Fury of Firestorm #9 and the problem of making comic books accessible to new readers

There are two things that I really do not like about current mainstream superhero comic books, both of which I’ve mentioned in the past.  The first is decompressed plotting.  The second, which I am going to go into more detail today, is that the scripting on many series is simply not “new reader friendly.”

On more than one occasion, former Marvel editor-in-chief Jim Shooter has commented that every issue of a comic book series is someone’s first.  Therefore each issue should contain enough information so that a new reader can quickly get up to speed.  Whatever you may think of Shooter, his is a valid point, one I firmly agree with.  I do not necessarily think you need two or three pages recapping previous issues, as typically was done in the past.  But a few narrative captions or lines of dialogue certainly would not hurt matters.  Regrettably, very few writers currently utilize this technique, and most editors do little to encourage them.

In other words, if someone were to randomly pick up an issue of any title currently published by DC or Marvel that they had never read before, there is a good chance that it would be difficult for that person to figure out what exactly is going on.  This problem really presented itself in The Fury of Firestorm: The Nuclear Men #9, which came out last week.

I picked up Fury of Firestorm #9 due to it crossing over with Justice League International #9, a title I have been reading regularly.  Firestorm, in contrast, is a character I’ve never been especially interested in.  The only time I ever followed the series was when Jamal Igle was penciling it several years ago.  So I was coming to this new Fury of Firestorm series without any knowledge about the characters’ current status quo post-Flashpoint.  In other words, FOF #9 really needed to be one of those “new reader friendly” books that I’m talking about.  Unfortunately, it was not.

Fury of Firestorm #9: at least it has a nice cover

FOF #9 is co-plotted by Ethan Van Sciver & Joe Harris, with the script by Harris.  Considering that the story was continued from the pages of JLI #9, I feel that Van Sciver & Harris, in writing this issue, should have kept in mind that some brand-new readers, such as myself, would be picking up FOF for the first time.  The script by Harris could have  informed readers who these characters are, given some background information, perhaps briefly recapped their origins.  This would not have been unduly awkward exposition, because the members of the Justice League have never met the Firestorms before.  So it would make perfect sense for Booster Gold and Batman to be asking these guys to explain who they were.

Harris, however, passed up this chance to introduce the book’s cast via the device of explaining it to the League.  So we have a group of atomic-powered superhumans fighting it out in Paris, and I am not really sure who any of them are.  In addition, there were a couple of brief scenes that took place somewhere in the Middle East involving two characters.  One was apparently Ronnie Raymond, who I remember as the original Firestorm from way back when.  The other…. well, he is not named.  I was totally in the dark about what was going on with them.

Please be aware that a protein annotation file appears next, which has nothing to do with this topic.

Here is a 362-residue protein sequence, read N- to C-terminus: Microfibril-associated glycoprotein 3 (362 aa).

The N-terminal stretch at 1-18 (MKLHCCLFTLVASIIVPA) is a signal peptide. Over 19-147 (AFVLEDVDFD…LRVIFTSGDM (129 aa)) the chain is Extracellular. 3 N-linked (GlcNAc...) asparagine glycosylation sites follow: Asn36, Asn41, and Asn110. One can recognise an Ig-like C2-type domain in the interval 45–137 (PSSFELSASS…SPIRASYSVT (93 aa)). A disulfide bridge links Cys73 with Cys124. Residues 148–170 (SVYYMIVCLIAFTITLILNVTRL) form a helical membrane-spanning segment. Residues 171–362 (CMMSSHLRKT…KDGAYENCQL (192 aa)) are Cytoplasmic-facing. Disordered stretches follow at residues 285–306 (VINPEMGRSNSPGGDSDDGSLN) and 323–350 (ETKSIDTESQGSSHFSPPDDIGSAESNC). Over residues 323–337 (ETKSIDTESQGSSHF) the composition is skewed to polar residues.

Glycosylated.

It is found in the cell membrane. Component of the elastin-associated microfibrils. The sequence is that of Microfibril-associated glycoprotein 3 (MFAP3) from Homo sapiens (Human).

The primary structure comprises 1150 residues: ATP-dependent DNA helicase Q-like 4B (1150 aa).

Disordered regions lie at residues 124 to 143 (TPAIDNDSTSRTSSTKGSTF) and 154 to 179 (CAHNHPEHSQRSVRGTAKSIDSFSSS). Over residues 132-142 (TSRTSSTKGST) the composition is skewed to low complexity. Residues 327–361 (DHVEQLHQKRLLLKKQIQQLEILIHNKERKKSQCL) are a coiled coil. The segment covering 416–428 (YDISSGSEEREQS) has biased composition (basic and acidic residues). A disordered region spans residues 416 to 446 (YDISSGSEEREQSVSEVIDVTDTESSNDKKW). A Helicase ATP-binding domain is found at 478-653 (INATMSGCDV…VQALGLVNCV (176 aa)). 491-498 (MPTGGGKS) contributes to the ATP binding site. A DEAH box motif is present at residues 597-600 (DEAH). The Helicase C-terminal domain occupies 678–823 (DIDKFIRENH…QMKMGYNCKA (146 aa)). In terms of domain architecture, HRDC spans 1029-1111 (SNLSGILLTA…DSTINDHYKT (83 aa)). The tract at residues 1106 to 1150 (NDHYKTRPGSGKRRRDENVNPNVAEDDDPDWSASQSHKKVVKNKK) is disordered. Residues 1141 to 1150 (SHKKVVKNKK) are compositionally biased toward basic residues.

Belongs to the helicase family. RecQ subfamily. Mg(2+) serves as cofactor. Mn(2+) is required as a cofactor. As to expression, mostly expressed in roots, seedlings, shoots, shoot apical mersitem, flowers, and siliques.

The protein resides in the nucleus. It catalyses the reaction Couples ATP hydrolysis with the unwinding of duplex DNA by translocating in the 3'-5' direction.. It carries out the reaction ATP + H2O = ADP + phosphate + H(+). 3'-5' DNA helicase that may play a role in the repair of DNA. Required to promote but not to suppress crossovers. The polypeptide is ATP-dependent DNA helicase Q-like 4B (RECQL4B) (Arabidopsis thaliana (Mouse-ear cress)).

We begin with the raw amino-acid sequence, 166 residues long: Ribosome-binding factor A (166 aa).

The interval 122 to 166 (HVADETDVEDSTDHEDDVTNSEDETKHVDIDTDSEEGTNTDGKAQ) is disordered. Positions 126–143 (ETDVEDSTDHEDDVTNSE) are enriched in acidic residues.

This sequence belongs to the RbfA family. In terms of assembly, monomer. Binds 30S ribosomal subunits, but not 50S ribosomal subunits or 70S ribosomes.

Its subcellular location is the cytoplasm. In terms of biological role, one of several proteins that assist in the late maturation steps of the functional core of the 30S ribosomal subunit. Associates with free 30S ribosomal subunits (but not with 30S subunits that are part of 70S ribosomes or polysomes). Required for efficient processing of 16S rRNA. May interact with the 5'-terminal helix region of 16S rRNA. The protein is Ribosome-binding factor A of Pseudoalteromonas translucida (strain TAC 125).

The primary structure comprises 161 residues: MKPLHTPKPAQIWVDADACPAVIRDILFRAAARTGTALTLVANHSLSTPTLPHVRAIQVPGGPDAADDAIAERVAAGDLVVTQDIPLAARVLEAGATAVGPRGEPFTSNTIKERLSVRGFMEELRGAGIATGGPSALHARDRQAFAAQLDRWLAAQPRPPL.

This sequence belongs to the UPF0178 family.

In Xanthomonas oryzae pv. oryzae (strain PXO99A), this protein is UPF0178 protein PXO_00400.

I feel Van Sciver & Harris missed a perfect opportunity to make Fury of Firestorm #9 a jumping-on point for the series.  Instead, I found much of the story to be confusing.  That’s too bad, because I was open to trying the series.  After all, I recall that when I picked up Blackhawks mid-run, I was in the dark about what was going on, but the writing by Mike Costa was both interesting and comprehensible enough to hook me, which led to me picking up the entire eight issue run.  Paul Levitz always does an excellent job at introducing the large cast and multiple subplots of Legion of Super-Heroes each issue.  In contrast, at least as far as the writing goes, there wasn’t anything in FOF #9 that made me especially intrigued to continue following the book.

Trust me, I don’t enjoy writing negative reviews like this.  Ethan Van Sciver is an incredible artist (also, I’ve also met him at conventions on a few occasions, and he seems like a nice guy).  Indeed, his cover artwork for FOF #9 is stunning.  Likewise, the interior artwork from Yildiray Cinar, Marlo Alquiza, and Norm Rapmund is equally good.  So it’s a real shame that the writing by Van Sciver & Harris did not match that high standard.

Not to single out Fury of Firestorm #9.  This particular comic book just seems to epitomize for me a problem emblematic of much of the industry.  I really feel it is one of the major reasons why comic book sales have continued to decline year after year.

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2 thoughts on “Fury of Firestorm #9 and the problem of making comic books accessible to new readers

  1. We’re in agreement. Not taking advantage of a likely input of visiting readers is daft in terms of a comic’s continued publication, and impolite so far as giving all readers a good experience is concerned. The writers wind up looking amateurish and the editors slapdash.

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